Losing Our Buddy

Right after my wedding in 2005, we decided to get a cat. I wasn’t totally on board at first. My knowledge of cats was limited to Garfield and Heathcliff. I fancied myself more of a “dog person” and, if I’m being honest, back then I wasn’t even much of that.

When Tipsy arrived, though, it was a different story. She’s a beautiful little pet right off the pages of a kitty calendar. Even trips to the vet, where they see cats all day long, brought about comments like, “Wow. She’s a little cutie.” She was then, she is now, and she’s always known it.

Just as Tip was getting settled in her new surroundings, my new wife read an article about how kittens need friends. She insisted that it would be sad for her to be the lone feline in our house and, even though I felt this was all a slippery slope to crazy cat lady land, I agreed. Tipsy needed a buddy.

So, we got her one. And we named him “Buddy.”

buddyBuddy wasn’t like Tipsy much at all. They shared similar features and he was adorable, but he was, well, rougher around the edges. His fur wasn’t as fluffy and he would have insane reactions to mundane things. The time I brought home an animatronic hamster that sang “Everybody Was Kung Fu Fighting”, it damn near gave him a heart attack. He sprinted across our tiny apartment while everyone said a line that would become closely associated with him and his antics.

Oh, Buddy.

To give you an idea of how rough he was and how little sense we sometimes thought he had, my wife noticed early on that there was a brown spot on his face. It was in middle of a patch of white fur by his mouth. She came to me and said:

I think Buddy got food on his face. I have been trying to wipe it off. Poor Buddy.

After wiping feverishly for a while, we realized that it was just his face. Says a lot.

I never fully understood that cat, but I loved him anyway. He would find himself in sad predicaments during routine moments like feeding time. I’d pour a bowl of food and Tipsy, the alpha female, would rush to it first. So, I would pour some in the other bowl and, before he could get to it, she would quickly switch to that new one; turning her body to block him from the original. He would just stand on the side and watch with a sad little expression. As pathetic as it was, I would have to pick him up and place him down in front of the first bowl, where he would eat. I’d sigh.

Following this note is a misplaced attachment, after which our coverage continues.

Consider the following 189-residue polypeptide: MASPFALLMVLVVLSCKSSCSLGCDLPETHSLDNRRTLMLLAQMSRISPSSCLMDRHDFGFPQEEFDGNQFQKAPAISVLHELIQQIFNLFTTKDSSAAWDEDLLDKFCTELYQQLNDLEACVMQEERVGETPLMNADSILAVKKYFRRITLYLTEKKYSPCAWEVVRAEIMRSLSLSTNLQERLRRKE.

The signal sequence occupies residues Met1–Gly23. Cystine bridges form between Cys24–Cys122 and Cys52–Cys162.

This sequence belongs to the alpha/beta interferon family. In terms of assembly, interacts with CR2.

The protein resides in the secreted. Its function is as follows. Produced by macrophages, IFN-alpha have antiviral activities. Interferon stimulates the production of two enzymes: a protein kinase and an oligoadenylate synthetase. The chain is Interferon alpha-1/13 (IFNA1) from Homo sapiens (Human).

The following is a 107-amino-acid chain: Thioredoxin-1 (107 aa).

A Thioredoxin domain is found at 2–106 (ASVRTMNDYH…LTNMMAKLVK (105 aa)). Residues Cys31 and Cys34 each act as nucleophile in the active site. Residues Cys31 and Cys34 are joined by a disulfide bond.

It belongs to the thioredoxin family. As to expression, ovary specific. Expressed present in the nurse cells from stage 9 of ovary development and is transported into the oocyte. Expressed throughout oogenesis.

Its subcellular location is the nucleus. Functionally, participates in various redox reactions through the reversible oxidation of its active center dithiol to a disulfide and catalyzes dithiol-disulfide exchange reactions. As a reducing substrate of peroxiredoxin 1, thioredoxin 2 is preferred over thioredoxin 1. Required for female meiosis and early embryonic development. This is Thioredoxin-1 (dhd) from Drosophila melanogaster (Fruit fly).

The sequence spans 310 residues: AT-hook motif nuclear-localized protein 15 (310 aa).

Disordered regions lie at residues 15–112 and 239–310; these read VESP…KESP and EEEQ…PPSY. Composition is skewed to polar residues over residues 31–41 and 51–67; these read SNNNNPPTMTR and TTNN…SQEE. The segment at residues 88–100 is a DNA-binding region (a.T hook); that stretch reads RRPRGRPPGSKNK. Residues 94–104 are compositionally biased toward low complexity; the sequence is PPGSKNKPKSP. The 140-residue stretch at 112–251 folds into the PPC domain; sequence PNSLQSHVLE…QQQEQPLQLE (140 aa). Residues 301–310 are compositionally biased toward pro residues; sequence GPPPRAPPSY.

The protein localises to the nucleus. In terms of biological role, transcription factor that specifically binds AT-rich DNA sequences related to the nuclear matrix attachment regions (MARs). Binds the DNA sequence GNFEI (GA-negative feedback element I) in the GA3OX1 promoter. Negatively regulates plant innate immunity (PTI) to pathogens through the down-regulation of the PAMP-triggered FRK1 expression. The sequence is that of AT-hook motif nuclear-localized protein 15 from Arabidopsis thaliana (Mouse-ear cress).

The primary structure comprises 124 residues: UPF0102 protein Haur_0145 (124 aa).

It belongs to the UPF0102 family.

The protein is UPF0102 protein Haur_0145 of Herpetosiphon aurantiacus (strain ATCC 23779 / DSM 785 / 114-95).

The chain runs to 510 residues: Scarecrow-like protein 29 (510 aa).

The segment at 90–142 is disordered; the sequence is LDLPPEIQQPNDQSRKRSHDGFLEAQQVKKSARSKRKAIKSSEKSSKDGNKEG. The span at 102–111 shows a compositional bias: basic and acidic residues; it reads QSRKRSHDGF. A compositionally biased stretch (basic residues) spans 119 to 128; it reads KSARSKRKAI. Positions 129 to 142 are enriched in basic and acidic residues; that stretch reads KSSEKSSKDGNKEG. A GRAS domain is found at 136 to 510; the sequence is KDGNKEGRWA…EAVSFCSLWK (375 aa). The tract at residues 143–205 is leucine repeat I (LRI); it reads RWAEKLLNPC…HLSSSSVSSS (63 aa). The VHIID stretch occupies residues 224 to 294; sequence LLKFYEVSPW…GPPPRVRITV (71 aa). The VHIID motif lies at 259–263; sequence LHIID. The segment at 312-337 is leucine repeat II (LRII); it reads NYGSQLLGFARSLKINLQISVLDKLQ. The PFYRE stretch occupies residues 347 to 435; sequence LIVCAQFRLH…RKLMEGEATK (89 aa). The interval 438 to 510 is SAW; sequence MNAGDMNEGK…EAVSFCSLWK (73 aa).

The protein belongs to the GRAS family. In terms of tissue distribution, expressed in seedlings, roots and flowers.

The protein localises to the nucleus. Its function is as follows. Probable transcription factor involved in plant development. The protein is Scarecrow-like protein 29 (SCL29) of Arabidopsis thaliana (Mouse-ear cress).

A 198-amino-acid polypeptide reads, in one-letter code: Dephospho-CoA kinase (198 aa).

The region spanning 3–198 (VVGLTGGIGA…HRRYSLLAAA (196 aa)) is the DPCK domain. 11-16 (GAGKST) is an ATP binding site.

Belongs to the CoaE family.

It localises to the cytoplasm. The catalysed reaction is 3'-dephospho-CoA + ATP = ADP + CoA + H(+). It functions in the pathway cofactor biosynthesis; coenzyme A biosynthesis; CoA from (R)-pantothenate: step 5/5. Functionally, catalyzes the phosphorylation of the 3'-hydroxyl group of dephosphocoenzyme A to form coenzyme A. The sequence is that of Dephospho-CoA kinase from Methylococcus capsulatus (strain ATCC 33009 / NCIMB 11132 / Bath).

Oh, Buddy.

I’m sure he thought we were weird too. He’d be sitting in the kitchen and I’d randomly look down at him and, in a corky voice, call out, “Mister Budford!” He’d squint back and offer a meow. He understood me even when I didn’t.

In recent years, my daughter began to discover the cats. She became their favorite person and they became her favorite things in the house. Although she might not admit it, Buddy was her number one. Less surly than his fluffy sister, the Buddy Rabbit was more eager to hop onto her bed and cuddle up at night. She would call to me to come see. Every time I did, it was the same scene. Every time I did, it was adorable. A girl and her cat.

Then, yesterday morning, Buddy died.

You’ll have to forgive me if all of this is still a bit raw. I found him when I woke up, laying on the floor, and it ripped a hole in me. I called his name, tried to convince myself that he was just sleeping, and eventually accepted the reality in front of me. The only saving grace was that no one else was around to see it. I was able to take care of all the arrangements before anyone else in the house knew and have one final moment with my little guy. It was just him and me. Like so many times before, I knelt down by his side and sighed.

Oh, Buddy.

The hardest part for me to understand is that we all knew this was happening. Buddy was 15 years old and had been losing weight for years now. He looked old and tired. He was the type of cat that you would see and say, “Wow. That’s a scraggly cat you have there.” We would talk openly about the fact that he probably wouldn’t last much longer. Her wasn’t just old, but he looked it. His death wasn’t a surprise. It was nature. It was reality.

Yet, here I was, utterly destroyed in the moment. Picking up my little Buddy who I had raised since he was the size of a baby shoe, I couldn’t help but feel like a part of me was going with him. He had been there for most of my adult life. Now he was gone.

I had to go around the house and tell everyone what had happened. That was hard too. All of it is hard. Life is hard. Hell, writing this is hard. At its core, everything that means anything is hard.

I like to think that he knew how loved he was. I hope so. He spent his life with us and we couldn’t have been happier to have him. He was my first Buddy and he’ll always be my best.


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